The market for tropical plants has heated up significantly in recent years. Increasing consumer demand for rare specimens, such as those with distinctive leaf variegation or unique foliage, has been known to fetch hefty price tags surpassing thousands of dollars. For R&D Nurseries, which specializes in the cultivation of rare, exotic tropical plants from their headquarters in Umatilla, Florida, protecting these assets from the greenhouse to their customers' homes and gardens is the wholesaler's top priority.
With nearly 15 years of experience in the rare and exotic plant business, R&D Nurseries operates five greenhouse locations in Florida, where it ships tropical plants throughout the continental United States and into Canada. Plants are available in small to large pot sizes, spanning a wide variety of popular cultivars and prices, from $2 for more common species to $1,000 for rarities such as the Philodendron Red Moon. Bringing these exotic offerings to market is what drives the R&D Nurseries team, who lives by their slogan: "We've got it growing on!"
According to Ashley Kinney, R&D Nurseries' Customer Success Manager, the nursery ships up to 10 truckloads and less-than-truckloads (LTLs) per week. Preserving plant quality during shipping is considered the final step in a long nurturing process.
Achieving the "Goldilocks" zone
When truckloads and LTLs are dispatched for shipping, the value of each shipment's precious cargo can range from $20k to $100k. Kinney said that quality assurance (QA) personnel wrap plants in protective sleeves to minimize foliage damage during shipping. Even so, maintaining proper cargo temperatures in the refrigerated shipping container is perhaps the most important factor in protecting their tropical assets and preserving plant quality.
"Seventy-five degrees Fahrenheit is the ideal shipping temperature for most of our plants. If the trucks are too hot, leaves may burn; too cold, and plants can quickly get damaged or even die," said Kinney. Minimizing temperature swings in either direction is critical to achieving that Goldilocks zone of ideal storage temperature. This is especially important during the loading and unloading processes, which can disrupt the interior temperature of a shipping container. If plant damage is detected upon inspection, retailers have the option to reject an entire load.
Kinney said that delivery timeliness was also essential to the nursery's goal of providing excellent customer service levels to their retail customers. If any delays or disruptions occur during a shipment, it's important for the R&D team to inform customers of revised delivery schedules and estimated times of arrival (ETAs).
Respond to temperature and delivery issues in real-time
As the R&D Nursery's customer base quickly expanded, the owners realized they needed new tools and technologies that would enable them to better protect their plants during shipping. In 2015, they tapped Emerson for its cold chain expertise in real-time temperature and location monitoring of perishable, in-transit shipments. Since then, the company has used Emerson's GO real-time trackers in all its long-haul (out-of-state) plant shipments, as well as leveraging the companion Oversight portal for enhanced visibility and greater insights.
Kinney explained that GO real-time trackers have solved two primary business challenges: 1) monitoring proper temperatures in shipping containers; 2) monitoring the precise locations and ETAs of in-transit shipments.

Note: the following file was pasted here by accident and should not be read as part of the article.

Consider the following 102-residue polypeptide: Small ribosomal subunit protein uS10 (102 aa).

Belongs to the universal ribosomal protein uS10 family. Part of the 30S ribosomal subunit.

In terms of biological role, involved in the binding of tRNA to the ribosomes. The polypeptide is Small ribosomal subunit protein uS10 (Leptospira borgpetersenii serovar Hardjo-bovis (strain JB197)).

"The customer success team receives real-time alerts anytime temperatures deviate from the optimal setpoint ranges or when trucks are at risk of missing their ETAs," said Kinney. Integrating these alerts and notifications into QA processes enables R&D to communicate with carriers to correct temperature issues and inform customers so that they can reschedule deliveries. Kinney said that it also provides a record of temperatures during each shipment to help validate quality procedures and handle any disputes that may arise on deliveries.
Although central Florida is an ideal location to grow tropical plants, Kinney said that there are occasional cold winter nights that can threaten greenhouse crops. When the forecast calls for temperatures into the 30–40 °F range, she said that the R&D team will place the GO real-time trackers in the greenhouses themselves to help them monitor overnight temperatures.
"These cold snaps can damage or kill whole crops if we're not careful, so we also use the devices to help us keep an eye on greenhouse temperatures during cold nights," Kinney said.
Saving plants and growing profits
Since adopting the GO real-time tracker and Oversight portal solution, R&D Nurseries has greatly improved their abilities to protect the product quality and raise their customer service levels. Real-time alerts keep the customer success team informed of temperature excursions and truck locations so that they can respond immediately to avert plant damage and communicate with their retail customers.
Kinney indicated that through the years, the company has experienced numerous occasions in which GO real-time trackers saved the day — and in the process, preserved the integrity of delicate plant foliage while growing profits and improving customer relationships. She recounted a recent occasion when, during an unloading process, truck doors were left open during the heat of the day.
"When you consider that there are potentially tens of thousands of dollars in plants in a single shipment, it's crucial that we're able to monitor them and make any adjustments in real-time," she said. "This is a perfect example of an all-too-common scenario. Thankfully, we were immediately alerted to the rising trailer temperatures and notified our carriers before the product was impacted."
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